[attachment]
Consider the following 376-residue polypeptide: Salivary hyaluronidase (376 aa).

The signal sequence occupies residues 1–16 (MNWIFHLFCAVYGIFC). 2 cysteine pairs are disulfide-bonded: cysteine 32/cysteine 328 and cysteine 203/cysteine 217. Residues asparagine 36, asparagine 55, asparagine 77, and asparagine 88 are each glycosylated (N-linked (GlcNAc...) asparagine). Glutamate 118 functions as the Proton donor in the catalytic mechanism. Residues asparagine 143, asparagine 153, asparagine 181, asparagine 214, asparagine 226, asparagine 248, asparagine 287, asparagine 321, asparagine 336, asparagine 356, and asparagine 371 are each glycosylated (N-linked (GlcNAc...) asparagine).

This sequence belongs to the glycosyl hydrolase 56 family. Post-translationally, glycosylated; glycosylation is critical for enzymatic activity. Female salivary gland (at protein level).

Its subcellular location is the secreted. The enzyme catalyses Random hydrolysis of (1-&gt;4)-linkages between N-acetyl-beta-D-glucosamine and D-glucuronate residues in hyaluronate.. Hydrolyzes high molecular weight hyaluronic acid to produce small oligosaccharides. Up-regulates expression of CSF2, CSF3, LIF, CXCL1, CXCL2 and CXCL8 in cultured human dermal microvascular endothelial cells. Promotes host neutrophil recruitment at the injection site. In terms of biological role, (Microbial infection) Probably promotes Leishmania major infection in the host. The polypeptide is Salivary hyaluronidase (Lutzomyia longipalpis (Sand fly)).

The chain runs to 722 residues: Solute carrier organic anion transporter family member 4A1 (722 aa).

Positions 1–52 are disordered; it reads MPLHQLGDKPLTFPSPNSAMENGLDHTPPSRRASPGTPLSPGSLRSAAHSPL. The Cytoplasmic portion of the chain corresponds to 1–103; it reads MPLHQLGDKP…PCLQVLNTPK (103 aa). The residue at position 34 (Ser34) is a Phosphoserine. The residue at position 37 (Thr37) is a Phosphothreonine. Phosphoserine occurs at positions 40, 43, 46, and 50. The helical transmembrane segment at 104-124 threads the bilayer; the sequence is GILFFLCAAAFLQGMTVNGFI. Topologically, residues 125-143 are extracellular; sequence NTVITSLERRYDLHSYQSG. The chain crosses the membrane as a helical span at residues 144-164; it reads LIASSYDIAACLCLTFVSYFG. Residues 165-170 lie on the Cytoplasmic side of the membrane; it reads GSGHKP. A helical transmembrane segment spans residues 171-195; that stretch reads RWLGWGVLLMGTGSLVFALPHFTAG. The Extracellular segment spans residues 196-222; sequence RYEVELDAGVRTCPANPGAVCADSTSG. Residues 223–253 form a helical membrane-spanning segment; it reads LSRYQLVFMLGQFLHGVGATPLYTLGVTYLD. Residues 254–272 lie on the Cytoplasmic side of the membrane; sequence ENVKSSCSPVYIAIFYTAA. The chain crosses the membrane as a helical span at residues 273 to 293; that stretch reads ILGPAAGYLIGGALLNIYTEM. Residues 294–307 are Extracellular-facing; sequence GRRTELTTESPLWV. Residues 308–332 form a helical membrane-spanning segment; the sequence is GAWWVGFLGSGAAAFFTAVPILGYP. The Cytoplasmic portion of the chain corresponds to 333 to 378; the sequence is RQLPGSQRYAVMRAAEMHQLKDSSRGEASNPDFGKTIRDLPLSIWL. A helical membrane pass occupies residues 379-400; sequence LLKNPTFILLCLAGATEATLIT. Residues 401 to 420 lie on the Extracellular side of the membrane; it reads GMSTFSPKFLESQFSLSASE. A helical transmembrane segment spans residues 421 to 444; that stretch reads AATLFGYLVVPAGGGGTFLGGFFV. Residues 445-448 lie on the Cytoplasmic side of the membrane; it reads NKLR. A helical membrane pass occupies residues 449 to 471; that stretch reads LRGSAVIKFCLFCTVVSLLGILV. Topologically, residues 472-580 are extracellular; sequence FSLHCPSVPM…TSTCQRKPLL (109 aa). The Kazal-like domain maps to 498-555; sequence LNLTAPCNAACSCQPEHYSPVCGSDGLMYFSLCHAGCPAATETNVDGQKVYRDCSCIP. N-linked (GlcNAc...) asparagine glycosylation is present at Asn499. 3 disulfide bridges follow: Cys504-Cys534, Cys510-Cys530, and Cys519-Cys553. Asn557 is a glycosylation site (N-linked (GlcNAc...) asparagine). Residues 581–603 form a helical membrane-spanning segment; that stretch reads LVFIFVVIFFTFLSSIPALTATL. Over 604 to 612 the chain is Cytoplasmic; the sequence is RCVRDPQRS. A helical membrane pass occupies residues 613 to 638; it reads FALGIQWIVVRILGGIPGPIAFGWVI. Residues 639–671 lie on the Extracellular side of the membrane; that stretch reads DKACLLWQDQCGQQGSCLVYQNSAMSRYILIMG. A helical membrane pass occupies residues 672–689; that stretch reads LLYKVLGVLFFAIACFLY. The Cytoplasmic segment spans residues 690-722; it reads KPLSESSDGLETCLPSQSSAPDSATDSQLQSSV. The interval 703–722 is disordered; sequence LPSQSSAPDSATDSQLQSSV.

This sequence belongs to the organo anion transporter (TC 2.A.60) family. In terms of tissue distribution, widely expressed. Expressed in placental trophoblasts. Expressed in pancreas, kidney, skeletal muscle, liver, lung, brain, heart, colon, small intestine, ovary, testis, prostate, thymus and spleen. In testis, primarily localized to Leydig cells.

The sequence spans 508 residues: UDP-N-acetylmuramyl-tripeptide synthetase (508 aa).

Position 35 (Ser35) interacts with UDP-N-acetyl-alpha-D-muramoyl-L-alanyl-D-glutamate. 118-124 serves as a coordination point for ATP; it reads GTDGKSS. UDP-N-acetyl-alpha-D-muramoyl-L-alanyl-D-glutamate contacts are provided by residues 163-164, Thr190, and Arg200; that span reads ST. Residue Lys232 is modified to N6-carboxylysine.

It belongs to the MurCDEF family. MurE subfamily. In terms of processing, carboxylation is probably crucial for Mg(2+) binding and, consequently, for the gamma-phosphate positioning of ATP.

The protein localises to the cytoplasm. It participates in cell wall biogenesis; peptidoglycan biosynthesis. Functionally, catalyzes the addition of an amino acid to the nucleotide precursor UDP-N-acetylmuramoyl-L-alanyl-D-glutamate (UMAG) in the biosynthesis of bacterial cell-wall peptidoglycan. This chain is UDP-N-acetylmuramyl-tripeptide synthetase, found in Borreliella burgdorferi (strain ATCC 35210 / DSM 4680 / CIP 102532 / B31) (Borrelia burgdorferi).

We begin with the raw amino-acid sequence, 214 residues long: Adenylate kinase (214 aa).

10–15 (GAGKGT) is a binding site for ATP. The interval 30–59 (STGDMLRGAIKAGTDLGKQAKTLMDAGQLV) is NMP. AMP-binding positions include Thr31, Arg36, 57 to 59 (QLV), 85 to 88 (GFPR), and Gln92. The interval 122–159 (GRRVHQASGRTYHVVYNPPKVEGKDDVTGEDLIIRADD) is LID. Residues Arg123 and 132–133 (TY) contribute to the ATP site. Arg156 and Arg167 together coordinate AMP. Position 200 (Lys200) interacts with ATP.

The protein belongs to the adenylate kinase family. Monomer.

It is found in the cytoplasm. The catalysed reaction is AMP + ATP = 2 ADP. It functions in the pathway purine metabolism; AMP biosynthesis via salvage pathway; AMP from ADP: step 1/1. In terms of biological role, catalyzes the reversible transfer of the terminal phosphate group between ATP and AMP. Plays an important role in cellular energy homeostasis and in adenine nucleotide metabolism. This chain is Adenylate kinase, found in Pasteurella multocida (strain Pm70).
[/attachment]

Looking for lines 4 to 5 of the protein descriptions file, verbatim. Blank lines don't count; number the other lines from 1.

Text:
Its subcellular location is the secreted. The enzyme catalyses Random hydrolysis of (1-&gt;4)-linkages between N-acetyl-beta-D-glucosamine and D-glucuronate residues in hyaluronate.. Hydrolyzes high molecular weight hyaluronic acid to produce small oligosaccharides. Up-regulates expression of CSF2, CSF3, LIF, CXCL1, CXCL2 and CXCL8 in cultured human dermal microvascular endothelial cells. Promotes host neutrophil recruitment at the injection site. In terms of biological role, (Microbial infection) Probably promotes Leishmania major infection in the host. The polypeptide is Salivary hyaluronidase (Lutzomyia longipalpis (Sand fly)).

The chain runs to 722 residues: Solute carrier organic anion transporter family member 4A1 (722 aa).